The first law school dean who is bold enough to assert that fact through concrete actions will be remembered for a long time.

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  • CJColucci

    I’m not sure this works. So one of the fifteen or so top ten schools, say, Stanford, cuts tuition. The 300-odd people that my alma mater took for the Class of 1982 were a nice bunch, but you could have blown us all up the first day and nobody would have noticed the difference if we’d been replaced by the next 300 on the list. Stanford can’t take everybody, so let’s say each of the other 14 top ten schools loses to Stanford a dozen or twenty people that would otherwise have have taken. So what? The next dozen or twenty who replace them are basically the same. Why should the other schools leave money on the table?

    • Paul Campos

      Why should the other schools leave money on the table?

      This is the kind of argument that got us into this mess in the first place. SLS is already leaving a lot of “money on the table,” in that they could charge $100K a year and still fill their class (there are a lot of rich people in America). They don’t for a complex set of reasons, but one of the most compelling is that other schools that could get away with charging this (Harvard and Yale certainly, and probably a half dozen others to lesser degrees) don’t.

      Of course if the purpose of education is indistinguishable from the purposes of a for-profit business, i.e., profit maximization, then Stanford is in fact already charging far less than it “should.” OTOH if education is among other things a government-subsidized public good, things get more complicated.

  • Alan Tomlinson

    I once suffered through a lecture from William Muir at Berkeley where he pointed out, with some pride, that UCB had a law school and not a medical school and that this was immensely profitable as medical schools require rather fewer instructors per student than do law schools. Other than, “it’s fun to steal from those who have less”, why are law schools now so expensive?

    Cheers,

    Alan Tomlinson

    • rea

      medical schools require rather fewer instructors per student than do law schools.

      Surely it’s the other way around?

      • Alan Tomlinson

        Obviously I turned that around. Mea culpa

        Alan Tomlinson

      • KLG

        It is exactly the other way around, especially when you take into account what happens in years 3 and 4 of medical school, when students do their clinical rotations. At many medical schools the faculty:student ratio is greater than 1.

        • KLG

          Never mind.

    • Fighting Words

      Alan,

      I graduated from Cal in the late 1990’s and took Prof. Muir’s Con Law and Law and Public Policy classes as an undergrad. I remember him saying that exact same thing in one of the classes. Although, as rea points out, law schools require far fewer instructors per student than do medical schools.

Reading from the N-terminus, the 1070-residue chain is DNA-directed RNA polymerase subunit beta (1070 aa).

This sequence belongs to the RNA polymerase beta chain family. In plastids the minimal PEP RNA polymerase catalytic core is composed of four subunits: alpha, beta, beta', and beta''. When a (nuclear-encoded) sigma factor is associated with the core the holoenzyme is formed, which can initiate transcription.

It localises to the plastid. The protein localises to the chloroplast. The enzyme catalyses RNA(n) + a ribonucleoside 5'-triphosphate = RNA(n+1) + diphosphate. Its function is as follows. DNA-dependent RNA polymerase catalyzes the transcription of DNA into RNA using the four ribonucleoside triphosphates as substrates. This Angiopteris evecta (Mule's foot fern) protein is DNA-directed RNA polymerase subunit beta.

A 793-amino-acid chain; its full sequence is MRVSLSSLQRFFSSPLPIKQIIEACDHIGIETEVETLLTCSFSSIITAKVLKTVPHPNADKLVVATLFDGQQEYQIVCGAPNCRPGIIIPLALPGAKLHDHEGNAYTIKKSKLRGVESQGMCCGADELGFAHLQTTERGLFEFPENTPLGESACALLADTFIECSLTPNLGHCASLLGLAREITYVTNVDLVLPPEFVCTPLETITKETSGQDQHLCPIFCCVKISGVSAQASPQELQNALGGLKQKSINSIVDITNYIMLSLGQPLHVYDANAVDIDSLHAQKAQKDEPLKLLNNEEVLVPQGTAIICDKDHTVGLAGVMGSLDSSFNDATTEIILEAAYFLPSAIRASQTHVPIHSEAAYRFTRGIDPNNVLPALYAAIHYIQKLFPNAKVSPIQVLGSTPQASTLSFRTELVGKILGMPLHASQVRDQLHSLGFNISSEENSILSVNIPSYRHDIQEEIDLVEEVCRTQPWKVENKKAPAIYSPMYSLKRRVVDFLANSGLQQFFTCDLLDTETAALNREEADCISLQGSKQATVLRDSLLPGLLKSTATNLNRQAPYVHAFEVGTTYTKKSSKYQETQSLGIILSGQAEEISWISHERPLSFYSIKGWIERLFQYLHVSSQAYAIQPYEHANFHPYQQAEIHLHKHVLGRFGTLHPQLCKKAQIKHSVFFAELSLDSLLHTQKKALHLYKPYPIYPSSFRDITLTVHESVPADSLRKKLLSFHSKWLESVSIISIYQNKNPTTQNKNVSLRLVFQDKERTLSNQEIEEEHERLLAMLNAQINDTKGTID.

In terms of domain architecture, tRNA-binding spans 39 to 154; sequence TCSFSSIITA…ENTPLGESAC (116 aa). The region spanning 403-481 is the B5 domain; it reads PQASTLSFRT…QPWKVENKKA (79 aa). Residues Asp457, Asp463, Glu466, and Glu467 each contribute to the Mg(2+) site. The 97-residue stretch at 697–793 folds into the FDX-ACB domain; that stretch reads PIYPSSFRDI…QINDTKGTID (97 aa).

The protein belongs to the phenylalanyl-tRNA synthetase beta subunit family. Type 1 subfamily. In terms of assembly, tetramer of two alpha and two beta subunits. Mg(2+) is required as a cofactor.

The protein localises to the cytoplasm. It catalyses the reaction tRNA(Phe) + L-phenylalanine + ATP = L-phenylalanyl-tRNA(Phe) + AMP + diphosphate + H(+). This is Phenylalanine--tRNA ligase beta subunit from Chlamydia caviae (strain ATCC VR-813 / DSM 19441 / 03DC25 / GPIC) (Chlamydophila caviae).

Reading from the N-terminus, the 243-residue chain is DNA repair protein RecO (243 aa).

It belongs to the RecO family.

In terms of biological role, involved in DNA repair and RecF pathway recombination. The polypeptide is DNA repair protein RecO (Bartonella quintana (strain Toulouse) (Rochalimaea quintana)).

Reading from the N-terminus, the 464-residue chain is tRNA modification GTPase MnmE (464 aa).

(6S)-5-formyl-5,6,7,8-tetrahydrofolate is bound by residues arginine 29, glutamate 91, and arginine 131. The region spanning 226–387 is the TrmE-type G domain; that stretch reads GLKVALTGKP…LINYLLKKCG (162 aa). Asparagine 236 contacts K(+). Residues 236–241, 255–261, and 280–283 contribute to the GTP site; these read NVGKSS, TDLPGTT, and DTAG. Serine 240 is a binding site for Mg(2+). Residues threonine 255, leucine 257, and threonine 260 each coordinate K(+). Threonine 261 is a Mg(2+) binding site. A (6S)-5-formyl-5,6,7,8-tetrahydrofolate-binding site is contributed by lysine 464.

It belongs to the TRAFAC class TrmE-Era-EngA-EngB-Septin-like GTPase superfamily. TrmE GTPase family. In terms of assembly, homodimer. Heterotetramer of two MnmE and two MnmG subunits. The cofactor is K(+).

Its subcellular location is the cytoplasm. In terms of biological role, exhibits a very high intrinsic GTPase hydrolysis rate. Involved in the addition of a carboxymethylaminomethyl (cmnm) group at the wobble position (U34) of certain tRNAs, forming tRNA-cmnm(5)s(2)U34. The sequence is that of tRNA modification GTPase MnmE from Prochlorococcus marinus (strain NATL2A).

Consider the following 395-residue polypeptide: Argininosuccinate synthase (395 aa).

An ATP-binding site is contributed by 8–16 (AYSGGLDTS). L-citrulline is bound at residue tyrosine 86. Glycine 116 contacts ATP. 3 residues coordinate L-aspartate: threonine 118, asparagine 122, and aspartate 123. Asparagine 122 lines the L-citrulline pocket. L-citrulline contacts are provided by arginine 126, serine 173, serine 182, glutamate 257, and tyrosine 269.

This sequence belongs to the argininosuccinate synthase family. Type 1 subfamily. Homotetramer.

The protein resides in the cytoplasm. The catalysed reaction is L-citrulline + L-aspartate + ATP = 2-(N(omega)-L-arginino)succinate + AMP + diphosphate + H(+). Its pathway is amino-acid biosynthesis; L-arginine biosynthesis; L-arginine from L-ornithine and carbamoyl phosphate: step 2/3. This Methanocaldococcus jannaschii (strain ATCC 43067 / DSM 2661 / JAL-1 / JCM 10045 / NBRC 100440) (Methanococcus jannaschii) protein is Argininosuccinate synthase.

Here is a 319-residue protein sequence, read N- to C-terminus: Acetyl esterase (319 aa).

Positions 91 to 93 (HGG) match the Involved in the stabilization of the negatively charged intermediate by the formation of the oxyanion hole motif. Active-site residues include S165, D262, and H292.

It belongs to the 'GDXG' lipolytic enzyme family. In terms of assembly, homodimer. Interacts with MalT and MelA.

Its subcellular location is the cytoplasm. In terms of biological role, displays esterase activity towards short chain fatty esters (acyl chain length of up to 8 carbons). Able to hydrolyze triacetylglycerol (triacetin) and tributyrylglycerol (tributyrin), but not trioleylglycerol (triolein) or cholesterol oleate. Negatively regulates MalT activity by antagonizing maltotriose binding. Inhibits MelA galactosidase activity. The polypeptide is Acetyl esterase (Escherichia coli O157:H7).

As to your question, why are law schools so expensive? As a law school grad, I have a couple answers.

      First, and least helpful, because they can.

      Second, there is the demand factor. There are a small group of lawyers who make A LOT of money right out of law school. That is if you go to the right law school, if you are ranked high in your class, if you are on law review, and if you can get into the right firm. Law schools know this, so they portray the costs as sort of an investment in the future of the student. The implication is that students pay a lot now, but they can make a lot more money in the future.

      I hate to admit this, but it seems like a lot of students make the same mistake that I made. I thought that because I got great grades as an undergrad and had an above average score on my LSAT, that Law School would be easy – well, not easy but doable. I even worked at a large law firm so I knew what I was getting into. I knew that law students worked hard, but I was a really hard worker – I could do that. It turned out that I worked my ass off, and I was just an average law student. I think this happens to a lot of law students. Everyone had good grades as an undergrad, everyone had a good LSAT score, everyone works hard, everyone thinks that they are going to be the one who gets the job at the big law firm. But not everyone can be in the top 10% of their class.

      • Alan Tomlinson

        Muir is, from my perspective, a self-serving tool who believes that it’s good to be rich, but no matter; his point was valid.

        Essentially it seems to me, that you are arguing, the “it’s fun to steal from those who have less” point of view with respect to law school costs. My question, which I obviously didn’t make clear enough remains, aside from sheer profit-taking, why have law school costs increased so much?

        Cheers,

        Alan Tomlinson

        • Alan Tomlinson

          i.e. It’s good to be rich, and fuck everyone else.

          • firefall

            Ah, I did wonder .. cos if its not good to be rich, you’re probably doing it wrong.